It doesn’t matter so much what people do to serve God and worship the Lord as it does that they take the time to do these things, even when they are very busy. Maybe especially when they are very busy. That seems to be Haggai’s advice on how to persevere after the disaster.

So take courage, all you people of the land! Work, for God is with you, and in a little while God will shake the heavens and the earth and the sea and the dry land; and God will shake all the nations, so that the treasure of all nations shall come, and God will fill your house with splendor!  

Can we move from an attitude of survival mode to an attitude of perseverance? Can we do this even after disaster in our personal lives, in our churches, in our communities, and in our world? Can we trust that God is with us? Can we make the time to offer our time and our talents and our best effort to assist our neighbors who are in need, be they across the street or across the globe?

Of course we can! All we have to do is look to the community of saints, the great cloud of witnesses who have walked before us through times of trial and hardship only to rise victorious. Consider the litany of examples from the twelfth chapter of Hebrews, which culminates with these powerful words:

Therefore, since we are surrounded by so great a cloud of witnesses, let us also lay aside every weight and the sin that clings so closely, and let us run with perseverance the race that is set before us, looking to Jesus the pioneer and perfecter of our faith, who for the sake of the joy that was set before him endured the cross, disregarding its shame, and has taken his seat at the right hand of the throne of God. . . Therefore lift your drooping hands and strengthen your weak knees, and make straight paths for your feet, so that what is lame may not be put out of joint, but rather be healed. Pursue peace with everyone, and the holiness without which no one will see the Lord. See to it that no one fails to obtain the grace of God; that no root of bitterness springs up and causes trouble, and through it many become defiled. (Hebrews 12:1-2, 12-15, NRSV).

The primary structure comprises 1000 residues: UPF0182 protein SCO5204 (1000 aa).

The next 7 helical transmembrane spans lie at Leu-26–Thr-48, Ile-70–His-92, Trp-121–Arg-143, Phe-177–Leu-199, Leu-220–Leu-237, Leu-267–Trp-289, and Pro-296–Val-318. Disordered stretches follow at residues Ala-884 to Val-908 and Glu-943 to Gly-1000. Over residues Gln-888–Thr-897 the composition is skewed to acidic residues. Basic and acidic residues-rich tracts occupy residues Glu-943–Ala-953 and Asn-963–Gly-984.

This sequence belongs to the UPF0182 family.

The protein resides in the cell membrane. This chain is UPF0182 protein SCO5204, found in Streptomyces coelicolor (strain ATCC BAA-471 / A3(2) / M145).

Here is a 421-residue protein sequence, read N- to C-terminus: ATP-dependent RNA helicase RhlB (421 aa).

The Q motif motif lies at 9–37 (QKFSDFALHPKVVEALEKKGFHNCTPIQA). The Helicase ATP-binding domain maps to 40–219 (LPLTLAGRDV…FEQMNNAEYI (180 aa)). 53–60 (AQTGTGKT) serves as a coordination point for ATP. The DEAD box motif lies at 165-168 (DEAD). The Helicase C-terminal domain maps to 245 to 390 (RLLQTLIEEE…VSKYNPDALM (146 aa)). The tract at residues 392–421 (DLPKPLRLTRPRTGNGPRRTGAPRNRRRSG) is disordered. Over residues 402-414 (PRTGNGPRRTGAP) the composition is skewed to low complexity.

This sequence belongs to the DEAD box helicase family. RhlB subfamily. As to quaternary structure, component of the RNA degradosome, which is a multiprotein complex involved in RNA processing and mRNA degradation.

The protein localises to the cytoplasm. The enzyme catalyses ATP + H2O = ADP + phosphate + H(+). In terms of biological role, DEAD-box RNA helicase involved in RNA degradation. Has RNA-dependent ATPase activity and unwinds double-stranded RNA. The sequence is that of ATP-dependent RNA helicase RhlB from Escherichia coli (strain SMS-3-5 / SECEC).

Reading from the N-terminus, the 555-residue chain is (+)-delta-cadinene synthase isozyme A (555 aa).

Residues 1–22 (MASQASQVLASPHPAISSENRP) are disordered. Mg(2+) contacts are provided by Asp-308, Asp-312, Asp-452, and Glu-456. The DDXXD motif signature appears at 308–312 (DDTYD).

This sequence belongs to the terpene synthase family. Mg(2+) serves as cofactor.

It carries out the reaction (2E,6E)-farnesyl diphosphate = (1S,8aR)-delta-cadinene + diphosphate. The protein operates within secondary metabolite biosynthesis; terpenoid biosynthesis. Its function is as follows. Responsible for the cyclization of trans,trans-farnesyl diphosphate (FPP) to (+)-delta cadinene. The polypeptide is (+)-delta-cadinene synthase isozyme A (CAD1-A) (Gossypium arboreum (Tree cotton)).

Today we celebrate All Saints’ Day. The saints who have taught us, who have offered their witness and encouragement, who have shown us how to persevere through times of trial, are not just found in the record of our holy Scriptures. They are found in the witness of history. They our found in the witness of our own families and congregations. The great cloud of witnesses continues to grow, and we become part of it by our own witness to the power of faith to help us not just persevere, but rise victorious with Christ in the coming kingdom that has no end.

The good news is that our faith is built not on sinking sand, but on the solid rock of Jesus Christ. Our hope is built on nothing less than Jesus’ blood and righteousness! Our coping methods are formed on a sure foundation that gives us the strength not just to wait with patience and trust, but to persevere, through the storms and through the night, heading on always to the light, and holding on tight to our precious Savior’s hand every step of the way. We serve a God who promises to make all things new! 


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Categories: Worship, Worship Planning, Lectionary Calendar, Preaching, Weekly Lectionary Preaching Notes, Lectionary Preaching, After the Disaster (Jeremiah and the Minor Prophets), Sundays After Pentecost